FROM SHOT IN THE DARK TO ROLE MODEL: CVS Caremark executive Helena B. Foulkes built the retail/pharmacy giant’s affinity retail program from scratch, and today it is the largest of its kind in the nation.
Helena B. Foulkes took a big risk in 1997. The Harvard-educated MBA was doing well at CVS Caremark Corp., working her way up the retail merchandising and buying sector at the Woonsocket-based company. She was comfortable and successful in that role – which is exactly when great executives prove themselves by taking a leap.
Her boss offered her a chance and a challenge. “He asked me to go start an entrepreneurial venture, creating a loyalty program. He had a few ideas, didn’t know exactly what it should be,” she said.
She was to create a team and build a loyalty program from scratch. It was a risk, and there was no guarantee the company would support her ideas. If not, would her old job still be there?
The answer to that question may be in your pocket or purse right now. You know that CVS card on your key chain? You can thank Foulkes for that. She developed the ExtraCare Loyalty Marketing Program. It is the first and largest retail loyalty program in the country, with more than 70 million cardholders nationwide.
“It was an incredibly positive experience for me and for the company. It’s critical to take risks, and I also think it’s really important to always be in a position where you’re slightly uncomfortable, slightly on the edge of your seat,” she said.
Foulkes has been named an industry leader in the creative-services sector for the 2013 Business Women Awards program of Providence Business News. Her formal title at CVS Caremark is executive vice president and chief health care strategy and marketing officer for her company.
Carolyn Castel, vice president of corporate communications for CVS Caremark, nominated Foulkes for this award. In her words, Foulkes has done nothing less than help grow the company into the biggest of its kind.
“Over the course of her career at CVS Caremark, Helena Foulkes has amassed an extensive background in retail and health care marketing and strategy, and she has played an important leadership role in growing the company from its retail roots to the largest pharmacy health care provider in the United States,” Castel said.
Rhode Island residents may take for granted that they are never far from a CVS; that success is not an accident. The company has more than 7,400 CVS/pharmacy stores nationwide and is the leading pharmacy-benefit manager, serving more than 60 million plan members. It is a market leader in mail order, retail and specialty pharmacy, retail clinics, and Medicare Part D Prescription drug plans. In the last 20 years, the pharmacy component has grown from 20 percent to 80 percent of all business at CVS Caremark.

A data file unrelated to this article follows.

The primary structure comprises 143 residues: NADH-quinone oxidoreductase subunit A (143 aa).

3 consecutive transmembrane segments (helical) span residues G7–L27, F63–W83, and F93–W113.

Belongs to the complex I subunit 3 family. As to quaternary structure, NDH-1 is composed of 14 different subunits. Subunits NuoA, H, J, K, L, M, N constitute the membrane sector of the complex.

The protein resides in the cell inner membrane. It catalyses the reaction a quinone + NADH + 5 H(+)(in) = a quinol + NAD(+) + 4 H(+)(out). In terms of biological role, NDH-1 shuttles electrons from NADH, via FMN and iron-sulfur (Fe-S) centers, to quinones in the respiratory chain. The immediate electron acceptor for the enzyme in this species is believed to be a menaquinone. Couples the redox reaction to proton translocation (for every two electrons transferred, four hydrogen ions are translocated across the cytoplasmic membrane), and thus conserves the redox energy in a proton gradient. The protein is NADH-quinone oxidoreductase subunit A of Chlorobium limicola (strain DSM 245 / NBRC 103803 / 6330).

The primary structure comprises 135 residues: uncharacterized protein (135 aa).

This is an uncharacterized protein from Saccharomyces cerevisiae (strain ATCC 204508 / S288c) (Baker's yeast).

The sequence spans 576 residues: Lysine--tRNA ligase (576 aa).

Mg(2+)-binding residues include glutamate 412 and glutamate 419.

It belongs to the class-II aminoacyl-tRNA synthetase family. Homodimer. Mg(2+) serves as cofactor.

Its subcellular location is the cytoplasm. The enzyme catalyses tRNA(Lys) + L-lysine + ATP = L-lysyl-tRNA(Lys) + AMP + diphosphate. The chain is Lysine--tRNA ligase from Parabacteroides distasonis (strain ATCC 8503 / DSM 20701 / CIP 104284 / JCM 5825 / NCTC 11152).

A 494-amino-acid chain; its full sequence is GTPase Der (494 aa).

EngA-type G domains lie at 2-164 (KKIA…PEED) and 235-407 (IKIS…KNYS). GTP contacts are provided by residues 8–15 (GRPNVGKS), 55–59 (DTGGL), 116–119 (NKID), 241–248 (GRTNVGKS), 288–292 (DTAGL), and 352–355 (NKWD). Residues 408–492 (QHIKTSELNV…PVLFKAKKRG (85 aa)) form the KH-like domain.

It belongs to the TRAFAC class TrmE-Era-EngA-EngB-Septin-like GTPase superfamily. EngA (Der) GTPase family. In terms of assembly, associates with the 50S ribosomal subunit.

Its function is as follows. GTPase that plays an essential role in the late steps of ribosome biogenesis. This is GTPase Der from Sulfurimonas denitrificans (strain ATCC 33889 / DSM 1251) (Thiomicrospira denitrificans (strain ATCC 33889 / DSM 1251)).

“Foulkes is an open-minded and forward-thinking strategist, who has developed a reputation for successfully building product and business-model innovation and for bringing together thought leaders both inside and outside the company,” Castel said.
Along with her slam dunk on the loyalty program, Foulkes created and implemented CVS Caremark’s Maintenance Choice program, which allows beneficiaries to pick up 90-day prescriptions at CVS/pharmacy locations or get them delivered through the mail. She developed and launched the Pharmacy Advisor Program, which closes gaps in care and helps members with chronic medical problems to adopt better practices for taking their medicines.
Foulkes is also leading the company’s work to enhance the ways that CVS customers interact with the company via the Internet. “We are working to transform how people interact with health care and pharmacies,” Foulkes says.
She is also reinventing how the company works with all of its outside stakeholders, with a focus on policymakers and opinion leaders. In addition, Foulkes is leading the effort to build a brand that creates a real sense of pride for the 200,000 employees of CVS Caremark.
On the community side, Foulkes serves on the boards of the National Boys and Girls Clubs of America, the National Partnership for Women and Families, the Dana-Farber Cancer Institute and the Wheeler School.
“I have a lot of young women in this company constantly coming up to me and saying: ‘It’s so great to see what you’re doing.’ They feel empowered by me and lots of other women. It makes me feel really good,” she said.
Her advice to them and every other young woman coming up in the business world is to be focused and flexible.
“I think it’s always very powerful to have a plan, decide what success looks like, but acknowledge blocks along the road. It’s powerful to be flexible. Each of us has a different combination of focus and flexibility.”
Foulkes believes Rhode Island is making the right changes to facilitate more business success stories. “My sense lately is that the leaders of this state are very aware and attuned, trying to make sure that it is a business climate where companies can be successful. Leaders want companies to be successful. I really do believe that.” •
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